Although both countries were utterly devastated by the Korean War, which ended in 1953 with a cease-fire that remains in effect to this day, South Korea has since become one of the world's leading economies, ranking as Asia's fourth largest and the 11th largest among all nations. North Korea, by contrast, can hardly feed its own people.

Pompeo's remarks may hint at Trump's basic strategy in his dealings with North Korea, namely pointing to China's decision in the decades following the death in 1976 of Chairman Mao to move toward a free market economically while preserving strongly centralized political power.

Trump's promise in return for complete denuclearization to help North Korea follow the China model, as the U.S. did in many respects for China, while offering security promises to Kim that his political power will not be threatened, could be the key to understanding the North Korean dictator's unexpected openness to American overtures.

Related: Trump's Korea Miracle Meeting Set for Singapore

National security adviser John Bolton reiterated Pompeo's assurances during an interview Sunday on CNN's "State of the Union," noting that North Korea's economic prospects will be "unbelievably strong if they'll commit to denuclearization." Those prospects include allowing North Korea "to become a normal nation, to behave and interact with the rest of the world the way that South Korea does."

"Clearly, the ballistic missiles program, as with Iran, with the intention of being a delivery system for nuclear weapons — that's gotta go," Bolton said. "I think we need to look at their chemical and biological weapons programs as well. The president's going to raise other issues, the Japanese abductees, South Korean citizens who were kidnapped."

Bolton said during a separate interview Sunday with ABC News' "This Week" that Kim and his regime are choosing to make "a strategic decision that they will be better off without weapons of mass destruction." and Trump's meeting with Kim will allow the president to "size Kim Jong-un up and see whether the commitment [to denuclearization] is real."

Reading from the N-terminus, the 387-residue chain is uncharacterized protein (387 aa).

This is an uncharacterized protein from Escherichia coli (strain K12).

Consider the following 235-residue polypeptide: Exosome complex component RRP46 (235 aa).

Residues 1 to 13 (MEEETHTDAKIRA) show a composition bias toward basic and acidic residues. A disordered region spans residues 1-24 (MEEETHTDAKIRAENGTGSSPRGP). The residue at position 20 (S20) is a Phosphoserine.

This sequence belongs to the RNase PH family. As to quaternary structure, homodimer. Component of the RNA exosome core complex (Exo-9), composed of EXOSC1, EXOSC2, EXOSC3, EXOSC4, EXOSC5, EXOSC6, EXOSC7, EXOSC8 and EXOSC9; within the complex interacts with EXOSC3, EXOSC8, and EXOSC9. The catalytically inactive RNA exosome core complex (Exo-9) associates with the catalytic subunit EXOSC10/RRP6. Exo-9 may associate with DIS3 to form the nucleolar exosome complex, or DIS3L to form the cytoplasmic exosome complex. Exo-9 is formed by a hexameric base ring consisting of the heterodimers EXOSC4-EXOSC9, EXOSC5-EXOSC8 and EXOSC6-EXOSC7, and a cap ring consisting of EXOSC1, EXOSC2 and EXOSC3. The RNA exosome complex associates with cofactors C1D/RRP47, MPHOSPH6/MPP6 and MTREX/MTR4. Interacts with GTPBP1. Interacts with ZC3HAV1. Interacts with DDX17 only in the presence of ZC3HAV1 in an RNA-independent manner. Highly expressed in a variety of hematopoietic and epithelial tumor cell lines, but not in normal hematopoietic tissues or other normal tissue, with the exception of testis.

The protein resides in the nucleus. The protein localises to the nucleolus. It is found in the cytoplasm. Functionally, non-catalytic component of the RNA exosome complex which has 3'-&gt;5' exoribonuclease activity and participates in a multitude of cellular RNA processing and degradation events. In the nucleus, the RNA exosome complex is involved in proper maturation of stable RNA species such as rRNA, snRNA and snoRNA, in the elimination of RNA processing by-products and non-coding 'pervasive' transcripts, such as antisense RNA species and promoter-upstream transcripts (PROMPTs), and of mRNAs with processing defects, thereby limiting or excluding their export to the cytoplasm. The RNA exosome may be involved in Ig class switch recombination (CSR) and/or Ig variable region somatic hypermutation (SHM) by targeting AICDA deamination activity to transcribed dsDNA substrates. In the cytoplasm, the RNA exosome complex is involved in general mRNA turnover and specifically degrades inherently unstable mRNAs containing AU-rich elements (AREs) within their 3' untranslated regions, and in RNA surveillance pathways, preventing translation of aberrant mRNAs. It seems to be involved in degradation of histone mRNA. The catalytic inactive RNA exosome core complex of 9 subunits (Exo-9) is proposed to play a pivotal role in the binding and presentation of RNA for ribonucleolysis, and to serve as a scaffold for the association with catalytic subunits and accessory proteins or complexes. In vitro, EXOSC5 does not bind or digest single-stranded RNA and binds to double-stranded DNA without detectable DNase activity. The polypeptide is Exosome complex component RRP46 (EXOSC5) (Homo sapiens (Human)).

"I don't think anybody believes you're going to sign the complete ending of the nuclear program in one day. But we are also very much interested in operationalizing the commitment as quickly as possible."

"I think it's a question of what [Kim's] prepared to do concretely and operationally," Bolton said. "We want to see the denuclearization process so completely underway that it's irreversible."

Although Bolton said he remained optimistic about what the results of the Trump-Kim meeting would be, he still advised caution.

"I don't think anybody believes you're going to sign the complete ending of the nuclear program in one day. But we are also very much interested in operationalizing the commitment as quickly as possible."

In the meantime, Trump remains "optimistic but realistic," Bolton said.

"Nobody believes that this is easy to do. It's going to require some discussion with North Korea. They're going to have to reveal all of their locations. They're going to have to allow open inspection," Bolton said.

PoliZette writer Kathryn Blackhurst can be reached at [email protected]. Follow her on Twitter.

  1. kim-jong-un
  2. national-security-adviser-john-bolton
  3. north-korea
  4. president-donald-trump
  5. secretary-of-state-mike-pompeo
  6. south-korea
You May Also Like...